This line of reasoning does not follow inexorably from the record, but it does follow reasonably. And under the appropriate standard of review, that is enough. Indeed, reversing this case violates the limitations imposed on judges by the right to trial by jury in Article III, § 13 of the West Virginia Constitution.


        I fully agree with the Court's conclusion that the plaintiff failed to establish a claim of disparate impact. The contention that the defendant's discharge decisions had a disparate impact does not adequately focus on a particular employment practice or policy. Moreover, even if the claim is narrowed to challenge only the employer's rule that hitting a patient is per se a dischargeable offense, the plaintiff has failed to show a disparate impact, and I am extremely skeptical that such a rule, if evenhandedly applied, would ever create a disparate racial impact.

        I do, however, dissent from the Court's gratuitous conclusion that the defendant made out a business necessity defense. While the defendant's proffered reason for the discharge, that the plaintiff hit a patient, is clearly a nondiscriminatory reason and is job related, I do not think this record warrants a conclusion that a per se rule is necessary. The Court's casual conclusion on this matter creates the impression the business necessity defense is easily established and is similar to the defendant's burden in responding to a disparate treatment prima facie case. I disassociate myself from any such implication. A defendant can sustain the business necessity defense only by bearing the burden of proving through evidence (and not merely judicial intuition) that its challenged employment practice is both related to its employees' ability to do the job in question and is necessary to achieve an important employer objective.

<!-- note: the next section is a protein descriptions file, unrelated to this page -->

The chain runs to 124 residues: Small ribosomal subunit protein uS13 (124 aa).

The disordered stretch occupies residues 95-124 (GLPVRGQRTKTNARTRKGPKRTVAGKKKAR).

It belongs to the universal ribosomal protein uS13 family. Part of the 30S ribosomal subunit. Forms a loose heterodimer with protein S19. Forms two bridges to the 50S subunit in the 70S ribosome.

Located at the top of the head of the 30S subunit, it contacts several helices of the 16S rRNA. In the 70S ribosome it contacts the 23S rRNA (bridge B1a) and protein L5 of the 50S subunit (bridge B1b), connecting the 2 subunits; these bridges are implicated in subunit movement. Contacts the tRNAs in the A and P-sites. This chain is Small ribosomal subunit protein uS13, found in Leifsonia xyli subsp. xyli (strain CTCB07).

Because of the errors discussed above, I dissent. I am authorized to say that Justice McHugh joins in this dissent.

Footnote: 1
E.g., West Va. University v. Decker, ___ W. Va. ___, 447 S.E.2d 259 (1994); Conaway v. Eastern Associated Coal Corp, 178 W. Va. 164, 358 S.E.2d 423 (1986).
Footnote: 2
Where there are substantive distinctions between the
language used by the two statutes, we have inferred a State legislative intent to diverge from the federal law and have ruled accordingly. E.g., Chico Dairy Co. v. W. Va. Human Rights Commission, 181 W. Va. 238, 382 S.E.2d 75 (1989); W. Va. Human Rights Commission v. United Transp. Union, Local 655, 167 W. Va. 282, 280 S.E.2d 653 (1981).

Footnote: 3
The majority's failure to discuss the impact of Rule 301 of the West Virginia Rules of Evidence is also a grave error. The
majority's opinion grants the defendant a judgment as a matter of law. Once a prima facie case has been established, and I believe the plaintiff has clearly demonstrated this, the burden of production passes to the defendant. Under St. Mary's Honor Center v. Hicks, ___ U.S. ___, 113 S. Ct. 2742, 125 L.Ed.2d 407 (1993), a prima facia case creates a presumption of discrimination in favor of the plaintiff and, thus, the plaintiff is entitled to the benefit of Rule 301 (the federal and West Virginia rules are identical). Under Rule 301, once a presumption enters the case, the case cannot, as a matter of law, be dismissed. Rather, it is incumbent on the trial court to submit the case to the trier of facts for final resolution. Legislative history of Rule 301 supports this interpretation. The final Conference Report explaining Rule 301 states that "[u]nder the Senate amendment, a presumption is sufficient to get a party past an adverse party's motion to dismiss made at the end of his case-in-chief." Eric D. Green and Charles R. Nesson Federal Rules of Evidence at 42 (1994). Properly interpreted, Rule 301 precludes a court from granting a judgment as a matter of law against a party to whom the benefit favors. See II Franklin D. Cleckley, Handbook on Evidence for West Virginia Lawyers, § 3-2(B), pg. 174 (3rd ed. 1994).